Category Archives: Refugee/Asylee

Immigration Insider articles in this category include information for refugees and asylees and issues related to refugee and/or asylum status in the United States.

4 Actions To Reduce Your Taxes When Moving to the U.S.

immigration taxesIf you’ve already moved to the United States or if you are planning to move to the U.S., there are actions you can take to get your tax affairs in order. It’s important to plan your finances before you become liable for U.S. taxes or find the U.S. trying to tax your worldwide income.

If you’re planning to stay in the United States for an extended period, it’s best to know what your tax status would be and plan accordingly. If you are planning to immigrate, Continue reading

3 Things You Need To Know About Taxes Before Moving To The U.S.

tax resident status in united statesWhether you are a temporary nonresident alien in the United States or you’re planning to move to the U.S. permanently, there are actions you can take to get your tax affairs in order. It’s important to know your tax resident status and what specific tax obligations some with your situation.

Planning your finances before you become liable for U.S. taxes or find the U.S. trying to tax your worldwide income can save you a significant amount of money. Continue reading

USCIS Receipt Number Explained

USCIS Receipt Number ExplanationAfter you’ve filed almost any application or petition with U.S. Citizenship and Immigration Services (USCIS), they will respond by mailing you a Form I-797C, Notice of Action, within approximately 1-3 weeks. (It may take longer to receive the I-797C for some other forms like Form I-751.) The I-797C, Notice of Action, is commonly known as a receipt letter.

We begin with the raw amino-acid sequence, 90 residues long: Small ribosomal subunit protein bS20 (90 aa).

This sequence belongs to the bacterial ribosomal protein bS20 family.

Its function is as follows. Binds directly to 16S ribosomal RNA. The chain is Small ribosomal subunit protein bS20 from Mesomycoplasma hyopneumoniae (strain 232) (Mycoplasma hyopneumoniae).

For applicants that have incorrectly filed or included the wrong payment, this receipt letter will indicate that the case has been rejected. The applicant will need to refile. If you’ve prepared the form correctly and followed the USCIS directions carefully, this receipt letter will indicated that your case has been accepted. Once the form has been accepted, USCIS will begin reviewing your case.

The receipt letter contains a unique 13-digit receipt number. Also known as a case number, it’s a very important number to help you track the progress of your case or identify a particular immigration filing.
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USCIS Fee Increases Effective December 23rd

uscis fee increasesEffective December 23, 2016, U.S. Citizenship and Immigration Services (USCIS) will increase the fees that must be submitted with the majority of its immigration forms. The USCIS fee increases, which were finalized in an announcement yesterday, can be found in a final rule published in the Federal Register. Applications and petitions postmarked or filed on or after December 23, 2016, must include these new fees or USCIS will reject your submission.

During the early summer of 2016, USCIS announced fee increases would be coming. The USCIS fee increases became official yesterday. Fees increased by a weighted average of 21 percent for many forms. While fees for some forms increased only modestly, fees for other forms such as Form N-600 ballooned by 95 percent. Continue reading

Central American Deportations Persist

3 Reasons Deportations Continue Despite Claims of Persecution

ice arrests and deports asylum seekersAs a part of a new nationwide enforcement effort, the Obama Justice Department is rounding up hundreds of Central American migrants who have arrived in recent years and have been ordered by immigration judges to leave.

‎“This should come as no surprise,” said Jeh Johnson, Secretary of Homeland Security. “I have said publicly for months that individuals who constitute enforcement priorities, including families and unaccompanied children, will be removed.”

After Central American migrants were initially detained, several were sent to federal detention centers. But many more were released to live with relatives or friends in the U.S. while their cases were considered in court. For those that have been ordered removed, immigration enforcement officials are detaining migrants at their homes in preparation for deportation to their home countries.

The new stepped-up effort has targeted hundreds of families who are fleeing the escalating violence and harsh economic conditions in countries like El Salvador, Honduras and Guatemala. In most cases, these migrants are seeking asylum based on a fear of persecution in their home countries. But many of these asylum cases are being denied. Continue reading